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Listen Up Philip

Listen Up Philip follows Philip Roth’s Zuckerman persona and writings such as The Ghost Writer and Exit Ghost to some extent, with a voice-over reminiscent of a Woody Allen film. But the wistful regret of Alvie Singer in Annie Hall is replaced by tragic futility, regarding the course of author Philip Louis Friedman’s life and whatever was left of his mentor’s, Ike Zimmerman. Their monument is not love of girl friend, wife, or daughter, but the grudging respect of their talent by critics, agents publishers, and people who might have been loved ones but whose frailties and self-respect has been rubbed raw by Philip’s and Ike’s intense and intensely perceptive awareness of everyone’s vulnerabilities. As for their own, they can’t see them. That is implied by the display of the two writers’ dust jackets as the closing credits roll. Those alone are their legacy.
Who said a schlemiel, a piss ant, and an asshole are near-synonyms? This film is an extended definition of all three, with Philip and Ike as the exemplars. You’ll never hear the epithet “vomit-job” without thinking of either one. That makes the movie something like going to a dentist. You don't regret it but you are glad to get out.

That’s a cruel assessment, but it shows how the film got under my skin. It is a perceptive, intensely detailed study of Roth’s work, with filaments of the later “nemesis” short novels intruding themselves in the twilight gloom of New York’s streets as Philip, years after the story begins, walks them, still hurrying, still trying to get somewhere before anyone else, even in Manhattan. There’s an appearance by the Saul Bellow look-alike, whose lack of ego and sense of fun are not enough to bring to climax a night of the “old men young again” that he had planned. He has a spirit of friendship and affection that Ike was incapable of recognizing. And he, unlike Ike and Philip, is balanced, humble.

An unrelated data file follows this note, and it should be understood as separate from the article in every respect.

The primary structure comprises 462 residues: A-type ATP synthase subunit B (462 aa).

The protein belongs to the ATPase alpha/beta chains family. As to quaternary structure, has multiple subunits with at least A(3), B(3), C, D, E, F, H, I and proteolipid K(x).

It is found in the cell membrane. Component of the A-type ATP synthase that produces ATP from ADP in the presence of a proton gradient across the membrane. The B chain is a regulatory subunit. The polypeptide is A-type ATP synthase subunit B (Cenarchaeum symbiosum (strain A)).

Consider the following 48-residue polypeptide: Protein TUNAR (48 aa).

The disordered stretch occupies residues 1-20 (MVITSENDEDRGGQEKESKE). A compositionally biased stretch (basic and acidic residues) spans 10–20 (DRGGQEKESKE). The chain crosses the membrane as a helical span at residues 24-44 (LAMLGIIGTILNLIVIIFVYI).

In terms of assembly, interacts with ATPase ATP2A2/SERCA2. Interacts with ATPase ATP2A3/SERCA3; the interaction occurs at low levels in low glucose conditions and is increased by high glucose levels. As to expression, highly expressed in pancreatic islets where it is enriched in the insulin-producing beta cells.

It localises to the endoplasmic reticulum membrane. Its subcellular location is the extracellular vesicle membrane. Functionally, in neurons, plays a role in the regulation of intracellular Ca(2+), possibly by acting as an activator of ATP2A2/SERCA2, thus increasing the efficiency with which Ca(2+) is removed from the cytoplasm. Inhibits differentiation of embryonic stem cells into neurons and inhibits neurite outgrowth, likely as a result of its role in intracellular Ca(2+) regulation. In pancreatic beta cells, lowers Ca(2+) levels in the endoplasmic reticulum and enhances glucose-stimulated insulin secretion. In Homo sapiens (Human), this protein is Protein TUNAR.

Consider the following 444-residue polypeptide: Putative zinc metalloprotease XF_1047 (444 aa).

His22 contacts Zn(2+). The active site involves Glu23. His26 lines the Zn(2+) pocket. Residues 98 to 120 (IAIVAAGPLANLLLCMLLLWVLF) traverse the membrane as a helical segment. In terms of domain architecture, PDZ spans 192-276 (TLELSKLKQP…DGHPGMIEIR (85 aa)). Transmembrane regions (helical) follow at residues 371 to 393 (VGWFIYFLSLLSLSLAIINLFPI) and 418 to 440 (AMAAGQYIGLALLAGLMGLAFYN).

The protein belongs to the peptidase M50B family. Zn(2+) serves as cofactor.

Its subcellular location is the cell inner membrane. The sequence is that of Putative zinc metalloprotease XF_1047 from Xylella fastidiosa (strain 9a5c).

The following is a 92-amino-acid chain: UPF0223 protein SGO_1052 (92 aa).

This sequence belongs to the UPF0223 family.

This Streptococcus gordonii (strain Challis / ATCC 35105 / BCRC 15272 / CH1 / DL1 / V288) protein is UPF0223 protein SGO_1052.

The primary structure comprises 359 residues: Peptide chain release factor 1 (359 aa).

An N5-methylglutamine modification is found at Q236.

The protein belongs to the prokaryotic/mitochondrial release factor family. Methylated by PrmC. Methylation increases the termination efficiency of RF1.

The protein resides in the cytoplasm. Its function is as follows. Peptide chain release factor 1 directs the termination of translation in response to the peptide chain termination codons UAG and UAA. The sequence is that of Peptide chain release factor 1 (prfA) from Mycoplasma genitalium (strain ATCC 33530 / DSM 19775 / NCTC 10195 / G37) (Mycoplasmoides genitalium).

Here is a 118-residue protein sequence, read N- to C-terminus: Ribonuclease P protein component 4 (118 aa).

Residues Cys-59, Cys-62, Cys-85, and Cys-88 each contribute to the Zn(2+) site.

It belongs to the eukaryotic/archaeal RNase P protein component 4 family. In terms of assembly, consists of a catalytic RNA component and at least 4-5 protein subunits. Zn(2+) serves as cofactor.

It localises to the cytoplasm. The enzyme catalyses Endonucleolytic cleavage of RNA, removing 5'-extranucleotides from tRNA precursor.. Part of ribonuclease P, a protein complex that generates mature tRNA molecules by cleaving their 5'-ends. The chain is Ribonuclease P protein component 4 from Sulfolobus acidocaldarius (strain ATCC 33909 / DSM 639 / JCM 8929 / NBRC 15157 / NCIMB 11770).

There are many similarities’ between Samuel Roth and both Ike and Philip. Principally, Roth’s stubbornness in seeing what he wants to see, and getting away with outsized risks. Because Roth needed the prestige of Joyce’s name so badly, or the notoriety of a scandal book on a sitting President and another on the most famous American columnist, he played the putz, publicized himself as making heroic sacrifices. So did Philip, sitting alone and writing in his small apartment while ignoring the needs of his students to whom he was teaching creative writing.

Actually there was indeed something admirable there. One could insult Philip, make him miserable and lonely, but one could not stop him. One student asked him what his credentials were for being a teacher. He replies, "Well, I do not teach, I instruct." Then, with a wink at the student, he said, "Nice try."

The same imperviousness to opposition was true for Ike. After what looked like a final break with his daughter, whose mother he has constantly insulted, as he did her, he bitches to Philip about abandonment (who is just as delusional about that as his mentor). There is no grief, just indignation. Then he turns back to his latest novel.

Finally, both Roth and Philip will never give up. They have identified their destiny and will follow it forever. “There is my star,” wrote Roth to conclude one of his best poems. Some aspects of their characters are degenerate. And some are sublime. As Gerald Kersh put it, in such dedication, however venal and self-destructive, “There is the spirit of man.” And also something Jewish—one is not required to finish a quest for fulfillment, but must begin it. And maybe create wisdom, however making a mess of oneself.
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